By the time the political tides had turned against ripping up neighborhoods to make way for freeways in the late 1950s, the result of the San Francisco freeway revolt, many areas had already been substantially altered to make room for the footprint of enormous future roadways.
The remnants of one of the more significant proposed freeway routes, The Mission Freeway from I-280 to Cesar Chavez (where it would have met up with a spur of the 101), has left wide city streets that essentially function like urban freeways, inviting motorists to speed through them and create hazards for pedestrians, cyclists and anyone who doesn’t want to use a street as a speedway.
One of those streets is San Jose Avenue north of Randall Street. Residents like Gillian Gillett of Greening Guerrero have mobilized to reduce the number of lanes on San Jose while adding bike lanes and now the trial plaza at San Jose and Guerrero.
The more troubling problem is the portion of San Jose south of Randall that essentially serves as an on-ramp or off-ramp to the freeway. It runs for nearly one mile with two and three lanes depending on the direction with no traffic signals and speeding traffic that neighbors report often hits sixty miles per hour or higher.
This stretch of San Jose is nicknamed "The Cut" for the channel that was originally sliced between
the two hills to make way for the railroad. At one point it even had housing along it, though that was removed to make way for the planned freeway.
Efforts to calm the traffic there have been unsuccessful for numerous reasons, from two supervisorial district boundaries splitting control of the street in half between the J-Church Muni tracks, to large neighborhood plans like the Glen Park Community Plan focusing attention on the BART station, to the section of San Jose Avenue south of Rousseau being controlled by Caltrans, an agency notoriously resistant to calming traffic if it reduces vehicular throughput.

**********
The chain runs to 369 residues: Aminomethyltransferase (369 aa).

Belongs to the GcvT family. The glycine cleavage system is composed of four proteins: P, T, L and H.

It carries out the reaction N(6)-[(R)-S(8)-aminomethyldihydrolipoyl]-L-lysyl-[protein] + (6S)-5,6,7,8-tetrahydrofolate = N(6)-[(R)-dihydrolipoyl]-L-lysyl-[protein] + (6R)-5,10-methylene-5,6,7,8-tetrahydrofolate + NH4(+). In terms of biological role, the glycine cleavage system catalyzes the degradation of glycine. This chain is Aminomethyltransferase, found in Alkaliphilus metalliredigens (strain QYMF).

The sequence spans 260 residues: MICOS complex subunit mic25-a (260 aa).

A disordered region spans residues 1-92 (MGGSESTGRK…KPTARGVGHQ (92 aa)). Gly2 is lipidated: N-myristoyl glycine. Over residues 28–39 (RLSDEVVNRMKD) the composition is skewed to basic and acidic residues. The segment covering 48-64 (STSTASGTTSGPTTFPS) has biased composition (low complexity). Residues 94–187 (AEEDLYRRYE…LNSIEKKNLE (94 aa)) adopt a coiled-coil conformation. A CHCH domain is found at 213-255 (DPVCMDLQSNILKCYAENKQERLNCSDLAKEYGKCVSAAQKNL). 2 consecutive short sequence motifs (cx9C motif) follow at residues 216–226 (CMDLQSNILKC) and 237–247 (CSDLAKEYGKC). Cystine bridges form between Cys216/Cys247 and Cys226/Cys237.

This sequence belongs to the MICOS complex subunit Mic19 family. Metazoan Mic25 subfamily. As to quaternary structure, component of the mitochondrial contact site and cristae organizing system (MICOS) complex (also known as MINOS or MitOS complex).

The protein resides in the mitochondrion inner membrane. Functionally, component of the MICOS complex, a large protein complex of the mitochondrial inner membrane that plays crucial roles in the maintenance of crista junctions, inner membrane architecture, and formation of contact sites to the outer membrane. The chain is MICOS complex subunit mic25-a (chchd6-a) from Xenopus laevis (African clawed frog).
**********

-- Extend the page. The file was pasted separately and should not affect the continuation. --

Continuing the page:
Rick Mordesovich, a resident living on the Bernal Heights side of San Jose, has been trying to get the attention of traffic planners and politicians for over a year to find a resolution to the speeding problem. Short of significant engineering changes, like reducing lanes or adding a buffered bike lane, Mordesovich would like to see more speed limit signs at a minimum, or speed boards that show drivers how fast they are going.
"There are no speed limit signs until you get to the Shell Station on Randall," said Mordesovich, describing the conditions from the I-280 San Jose off-ramp up to Randall Street. "It feels like a freeway."
Mordesovich cites two incidents that galvanized some of his neighbors. The first happened when one neighbor ran across San Jose after his dog had escaped and was killed by a northbound J-Church train on the tracks in the middle of The Cut. The second was a vehicle making an illegal turn up a one-way street, where it crashed into a parked car and sent it into the side of a house.
Mordesovich said his neighbors shuddered to think what could have happened to their children had they been out playing that weekend day.
In the planning process for the Glen Park Plan, various options for major engineering changes were brought to the community, including one option that transforms San Jose Avenue into a boulevard with fewer lanes, landscaping and a physically separated bicycle lane. Much to the chagrin of some neighbors, the Planning Department is not currently looking at the boulevard option because of the prohibitive cost for constructing it.
Mordesovich understood the street wouldn’t be transformed completely, but said he only wanted small fixes that were entirely in the realm of possibility.
"We understand that the city is under budget constraints. We came up
reasonable solutions," he said.